Nonviolent Repression and the Escalation of Conflicts over Self-Determination (NRECS)

Project: Research council

Project Details

Description

Civil wars constitute the leading source of political violence today. Millions have died as a result of civil wars (i.e., intrastate armed conflicts), and millions more have been injured physically or psychologically. What is more, civil wars are a key source of poverty, hunger, public health crises, and forced displacements. Civil wars can threaten regional stability and, as demonstrated by Kashmir, even raise the specter of nuclear war. Accordingly, one of the most important goals for social scientists is to study the causes of civil wars and thereby lay the basis for effective early warning systems that can be used by policy-makers to devise effective conflict prevention efforts. Unfortunately, though, our ability to explain and, by consequence, predict civil wars remains limited. Building on recent advances in civil war research, the NRECS project argues that we can dramatically improve our knowledge about the causes of civil wars by paying increased attention to the process of conflict escalation from nonviolent claims to civil war. Furthermore, the project argues that understanding the process of conflict escalation requires a simultaneous cognitive shift away from structural explanations to the study of conflict dynamics and state repression. In this vein, NRECS aims to investigate the role of nonviolent restrictions of ethnic rights - a form of indiscriminate state repression - in the violent escalation of self-determination conflicts.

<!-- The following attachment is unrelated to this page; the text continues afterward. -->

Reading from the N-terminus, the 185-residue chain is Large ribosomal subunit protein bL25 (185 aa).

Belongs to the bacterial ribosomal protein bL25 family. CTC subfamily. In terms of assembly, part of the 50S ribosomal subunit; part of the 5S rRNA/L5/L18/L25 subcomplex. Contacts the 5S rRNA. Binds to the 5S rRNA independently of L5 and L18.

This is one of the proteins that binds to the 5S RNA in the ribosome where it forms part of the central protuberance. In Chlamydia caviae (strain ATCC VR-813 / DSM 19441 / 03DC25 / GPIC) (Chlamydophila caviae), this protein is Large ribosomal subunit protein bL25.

More specifically, the NRECS project will make several important contributions to existing research. First, NRECS will collect and make publicly available new data on nonviolent restrictions of ethnic rights worldwide (e.g., restrictions of autonomy or language rights) that far exceeds existing sources in terms of detail and case coverage. Second, NRECS will use that data to conduct the most systematic analysis to date of the correlation between nonviolent restrictions of ethnic rights and the risk that self-determination conflicts escalate and become civil wars. Third, NRECS will for the first time test whether the escalatory potential of nonviolent restrictions of ethnic rights is limited to major autonomy revocations or whether it extends to more minor cases (e.g., restrictions of language rights). In another first, NRECS will study the conditions under which nonviolent restrictions of ethnic rights are most strongly associated with violent escalation, and thereby address the long-standing puzzle of when repression "works" and when it backfires. Finally, NRECS will field two survey experiments in Catalonia (Spain) and Donbas (Ukraine), making it one of the first civil war studies to combine observational and experimental methods. The survey experiments will make it possible to go beyond correlation and provide causal evidence on the micro-foundations of the link between nonviolent restrictions and conflict escalation.

By collecting new data and advancing our knowledge about the causes of civil wars, NRECS ultimately hopes to improve our ability to accurately predict future civil wars. Reliable early warning of impending crises and civil wars is necessary for diplomats and policy-makers to devise effective mitigation plans, mobilize resources, and coordinate responses. To maximize the potential for societal impact, the project includes an ambitious dissemination plan to ensure that new knowledge is transferred to practitioners, including both policy-makers and non-governmental organizations dedicated to conflict prevention.
StatusActive
Effective start/end date1/11/2131/08/24

Funding

  • Economic and Social Research Council

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